Even as God spoke to Jesus and listened to Jesus, so does God speak to us and listen to us. Between God and humanity there is – or can be, to all who desire ita depth of dialogue, caring, and companionship. "How great is the love God has lavished on us,” writes John to Jesus’ followers in the Book of 1st John, "that we should be called children of God” (3:1).


     Now anyone who’s a son or daughter of God can hardly be disposable, right? Notice, too, that Jesus Christ never, ever treats anyone as though they’re disposable. He touches the "unclean” lepers. He forgives his most unrepentant tormentors. He harbors saving compassion for what everyone else regards as no-good thieves, harlots, misers, and other assorted sinners. If you and I should live out our destiny as sons and daughters created in the image of God, we will reflect the mind, the words, and the actions of Christ as they apply to all of humanity.  


     Here’s the bottom line: our human capabilities to care and to share, to love and to forgive, to sacrifice and to build up is what it means to be created in the Divine image.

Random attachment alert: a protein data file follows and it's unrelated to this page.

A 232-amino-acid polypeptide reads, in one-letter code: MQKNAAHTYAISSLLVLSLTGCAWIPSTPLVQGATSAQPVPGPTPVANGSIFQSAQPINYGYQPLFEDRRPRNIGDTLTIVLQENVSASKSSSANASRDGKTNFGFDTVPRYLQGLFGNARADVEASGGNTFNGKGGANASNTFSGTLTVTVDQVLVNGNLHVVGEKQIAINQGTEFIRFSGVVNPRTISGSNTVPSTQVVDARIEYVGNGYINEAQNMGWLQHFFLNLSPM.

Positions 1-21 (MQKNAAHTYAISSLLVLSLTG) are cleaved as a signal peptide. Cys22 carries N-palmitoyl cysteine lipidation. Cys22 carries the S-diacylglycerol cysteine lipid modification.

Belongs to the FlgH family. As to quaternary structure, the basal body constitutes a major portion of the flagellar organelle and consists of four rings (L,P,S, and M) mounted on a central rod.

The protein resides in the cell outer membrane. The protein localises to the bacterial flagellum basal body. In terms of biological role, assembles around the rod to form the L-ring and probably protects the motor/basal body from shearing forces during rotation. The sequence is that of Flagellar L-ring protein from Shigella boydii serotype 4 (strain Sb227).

But I know what you’re thinking. How does the imprint of God on all human flesh explain war, violence, and ethnic cleansing, among other atrocities? How can the image of God in humanity be consistent with racism and exploitation, with greed, deceit, and decadence, with jealousy and murder? The truth of the matter is that God gives us freedom to make our way in the world; and love, by definition, must be freely chosen. If we had no choice but to love, we’d be just another PC software innovation. Yet when people use their God given freedoms in choosing to define themselves by the money they make, the stuff they possess, the comfort they deserve, the prestige they garner, or the people they control, then neighbors become disposable, community becomes disposable, integrity becomes disposable, higher purpose becomes disposable… GOD becomes disposable.